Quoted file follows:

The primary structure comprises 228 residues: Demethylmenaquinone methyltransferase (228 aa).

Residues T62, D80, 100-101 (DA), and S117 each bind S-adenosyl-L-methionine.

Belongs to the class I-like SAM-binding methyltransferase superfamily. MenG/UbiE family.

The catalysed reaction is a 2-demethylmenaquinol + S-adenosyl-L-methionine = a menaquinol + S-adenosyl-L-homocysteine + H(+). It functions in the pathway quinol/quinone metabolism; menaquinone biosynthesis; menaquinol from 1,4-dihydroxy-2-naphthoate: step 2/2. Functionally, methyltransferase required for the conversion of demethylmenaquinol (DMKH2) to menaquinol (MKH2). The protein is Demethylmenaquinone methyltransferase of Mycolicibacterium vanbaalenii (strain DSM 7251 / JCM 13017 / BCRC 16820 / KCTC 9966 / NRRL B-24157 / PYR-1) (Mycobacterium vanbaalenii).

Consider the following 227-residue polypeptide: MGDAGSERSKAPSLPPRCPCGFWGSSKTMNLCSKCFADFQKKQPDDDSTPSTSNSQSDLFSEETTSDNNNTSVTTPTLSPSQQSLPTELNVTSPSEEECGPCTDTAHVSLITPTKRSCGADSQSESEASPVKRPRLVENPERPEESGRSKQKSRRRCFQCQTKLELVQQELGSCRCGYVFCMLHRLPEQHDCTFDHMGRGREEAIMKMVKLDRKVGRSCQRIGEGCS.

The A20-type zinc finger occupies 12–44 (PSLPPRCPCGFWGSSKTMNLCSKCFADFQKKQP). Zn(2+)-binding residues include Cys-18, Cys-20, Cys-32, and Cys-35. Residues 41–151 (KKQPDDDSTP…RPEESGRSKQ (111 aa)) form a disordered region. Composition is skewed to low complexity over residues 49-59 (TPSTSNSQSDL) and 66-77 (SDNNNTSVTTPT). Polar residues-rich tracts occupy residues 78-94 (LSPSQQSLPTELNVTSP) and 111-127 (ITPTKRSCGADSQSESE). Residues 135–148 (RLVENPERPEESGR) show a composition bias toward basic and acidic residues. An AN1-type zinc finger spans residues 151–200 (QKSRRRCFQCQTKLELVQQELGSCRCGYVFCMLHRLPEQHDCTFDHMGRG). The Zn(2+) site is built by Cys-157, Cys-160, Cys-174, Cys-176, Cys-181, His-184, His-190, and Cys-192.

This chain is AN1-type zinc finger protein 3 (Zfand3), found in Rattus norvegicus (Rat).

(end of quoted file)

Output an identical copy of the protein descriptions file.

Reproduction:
The primary structure comprises 228 residues: Demethylmenaquinone methyltransferase (228 aa).

Residues T62, D80, 100-101 (DA), and S117 each bind S-adenosyl-L-methionine.

Belongs to the class I-like SAM-binding methyltransferase superfamily. MenG/UbiE family.

The catalysed reaction is a 2-demethylmenaquinol + S-adenosyl-L-methionine = a menaquinol + S-adenosyl-L-homocysteine + H(+). It functions in the pathway quinol/quinone metabolism; menaquinone biosynthesis; menaquinol from 1,4-dihydroxy-2-naphthoate: step 2/2. Functionally, methyltransferase required for the conversion of demethylmenaquinol (DMKH2) to menaquinol (MKH2). The protein is Demethylmenaquinone methyltransferase of Mycolicibacterium vanbaalenii (strain DSM 7251 / JCM 13017 / BCRC 16820 / KCTC 9966 / NRRL B-24157 / PYR-1) (Mycobacterium vanbaalenii).

Consider the following 227-residue polypeptide: MGDAGSERSKAPSLPPRCPCGFWGSSKTMNLCSKCFADFQKKQPDDDSTPSTSNSQSDLFSEETTSDNNNTSVTTPTLSPSQQSLPTELNVTSPSEEECGPCTDTAHVSLITPTKRSCGADSQSESEASPVKRPRLVENPERPEESGRSKQKSRRRCFQCQTKLELVQQELGSCRCGYVFCMLHRLPEQHDCTFDHMGRGREEAIMKMVKLDRKVGRSCQRIGEGCS.

The A20-type zinc finger occupies 12–44 (PSLPPRCPCGFWGSSKTMNLCSKCFADFQKKQP). Zn(2+)-binding residues include Cys-18, Cys-20, Cys-32, and Cys-35. Residues 41–151 (KKQPDDDSTP…RPEESGRSKQ (111 aa)) form a disordered region. Composition is skewed to low complexity over residues 49-59 (TPSTSNSQSDL) and 66-77 (SDNNNTSVTTPT). Polar residues-rich tracts occupy residues 78-94 (LSPSQQSLPTELNVTSP) and 111-127 (ITPTKRSCGADSQSESE). Residues 135–148 (RLVENPERPEESGR) show a composition bias toward basic and acidic residues. An AN1-type zinc finger spans residues 151–200 (QKSRRRCFQCQTKLELVQQELGSCRCGYVFCMLHRLPEQHDCTFDHMGRG). The Zn(2+) site is built by Cys-157, Cys-160, Cys-174, Cys-176, Cys-181, His-184, His-190, and Cys-192.

This chain is AN1-type zinc finger protein 3 (Zfand3), found in Rattus norvegicus (Rat).